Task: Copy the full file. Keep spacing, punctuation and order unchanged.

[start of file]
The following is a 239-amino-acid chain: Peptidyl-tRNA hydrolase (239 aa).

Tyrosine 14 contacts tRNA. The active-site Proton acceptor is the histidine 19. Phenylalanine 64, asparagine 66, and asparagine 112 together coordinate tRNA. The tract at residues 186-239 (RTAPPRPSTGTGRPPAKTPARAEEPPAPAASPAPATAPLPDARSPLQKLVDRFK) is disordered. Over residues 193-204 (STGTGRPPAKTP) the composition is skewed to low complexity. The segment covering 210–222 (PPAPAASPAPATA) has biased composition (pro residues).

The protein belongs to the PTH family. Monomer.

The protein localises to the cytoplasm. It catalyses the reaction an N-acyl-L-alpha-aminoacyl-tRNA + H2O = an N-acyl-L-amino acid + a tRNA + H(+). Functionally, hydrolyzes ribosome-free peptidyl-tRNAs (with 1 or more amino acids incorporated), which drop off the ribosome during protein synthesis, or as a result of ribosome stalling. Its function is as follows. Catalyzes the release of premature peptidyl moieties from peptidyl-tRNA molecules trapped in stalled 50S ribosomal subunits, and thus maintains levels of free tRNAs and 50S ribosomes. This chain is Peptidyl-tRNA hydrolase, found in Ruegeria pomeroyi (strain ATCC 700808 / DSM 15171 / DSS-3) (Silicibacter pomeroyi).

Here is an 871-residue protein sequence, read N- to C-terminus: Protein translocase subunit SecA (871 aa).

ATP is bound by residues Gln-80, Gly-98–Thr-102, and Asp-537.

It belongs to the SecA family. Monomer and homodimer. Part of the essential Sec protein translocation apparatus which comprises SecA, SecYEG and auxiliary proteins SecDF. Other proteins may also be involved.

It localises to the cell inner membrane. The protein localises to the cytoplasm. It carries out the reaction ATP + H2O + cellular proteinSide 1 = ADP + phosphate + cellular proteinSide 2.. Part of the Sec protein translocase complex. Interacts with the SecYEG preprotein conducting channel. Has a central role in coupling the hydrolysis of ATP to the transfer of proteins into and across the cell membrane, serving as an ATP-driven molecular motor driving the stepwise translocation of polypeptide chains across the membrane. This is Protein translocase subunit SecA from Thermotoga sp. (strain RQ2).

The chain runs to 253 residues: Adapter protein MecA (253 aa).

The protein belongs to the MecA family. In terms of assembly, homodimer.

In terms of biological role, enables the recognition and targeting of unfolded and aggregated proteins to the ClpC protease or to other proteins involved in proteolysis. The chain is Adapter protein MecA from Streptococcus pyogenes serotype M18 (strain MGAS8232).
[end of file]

The following is a 239-amino-acid chain: Peptidyl-tRNA hydrolase (239 aa).

Tyrosine 14 contacts tRNA. The active-site Proton acceptor is the histidine 19. Phenylalanine 64, asparagine 66, and asparagine 112 together coordinate tRNA. The tract at residues 186-239 (RTAPPRPSTGTGRPPAKTPARAEEPPAPAASPAPATAPLPDARSPLQKLVDRFK) is disordered. Over residues 193-204 (STGTGRPPAKTP) the composition is skewed to low complexity. The segment covering 210–222 (PPAPAASPAPATA) has biased composition (pro residues).

The protein belongs to the PTH family. Monomer.

The protein localises to the cytoplasm. It catalyses the reaction an N-acyl-L-alpha-aminoacyl-tRNA + H2O = an N-acyl-L-amino acid + a tRNA + H(+). Functionally, hydrolyzes ribosome-free peptidyl-tRNAs (with 1 or more amino acids incorporated), which drop off the ribosome during protein synthesis, or as a result of ribosome stalling. Its function is as follows. Catalyzes the release of premature peptidyl moieties from peptidyl-tRNA molecules trapped in stalled 50S ribosomal subunits, and thus maintains levels of free tRNAs and 50S ribosomes. This chain is Peptidyl-tRNA hydrolase, found in Ruegeria pomeroyi (strain ATCC 700808 / DSM 15171 / DSS-3) (Silicibacter pomeroyi).

Here is an 871-residue protein sequence, read N- to C-terminus: Protein translocase subunit SecA (871 aa).

ATP is bound by residues Gln-80, Gly-98–Thr-102, and Asp-537.

It belongs to the SecA family. Monomer and homodimer. Part of the essential Sec protein translocation apparatus which comprises SecA, SecYEG and auxiliary proteins SecDF. Other proteins may also be involved.

It localises to the cell inner membrane. The protein localises to the cytoplasm. It carries out the reaction ATP + H2O + cellular proteinSide 1 = ADP + phosphate + cellular proteinSide 2.. Part of the Sec protein translocase complex. Interacts with the SecYEG preprotein conducting channel. Has a central role in coupling the hydrolysis of ATP to the transfer of proteins into and across the cell membrane, serving as an ATP-driven molecular motor driving the stepwise translocation of polypeptide chains across the membrane. This is Protein translocase subunit SecA from Thermotoga sp. (strain RQ2).

The chain runs to 253 residues: Adapter protein MecA (253 aa).

The protein belongs to the MecA family. In terms of assembly, homodimer.

In terms of biological role, enables the recognition and targeting of unfolded and aggregated proteins to the ClpC protease or to other proteins involved in proteolysis. The chain is Adapter protein MecA from Streptococcus pyogenes serotype M18 (strain MGAS8232).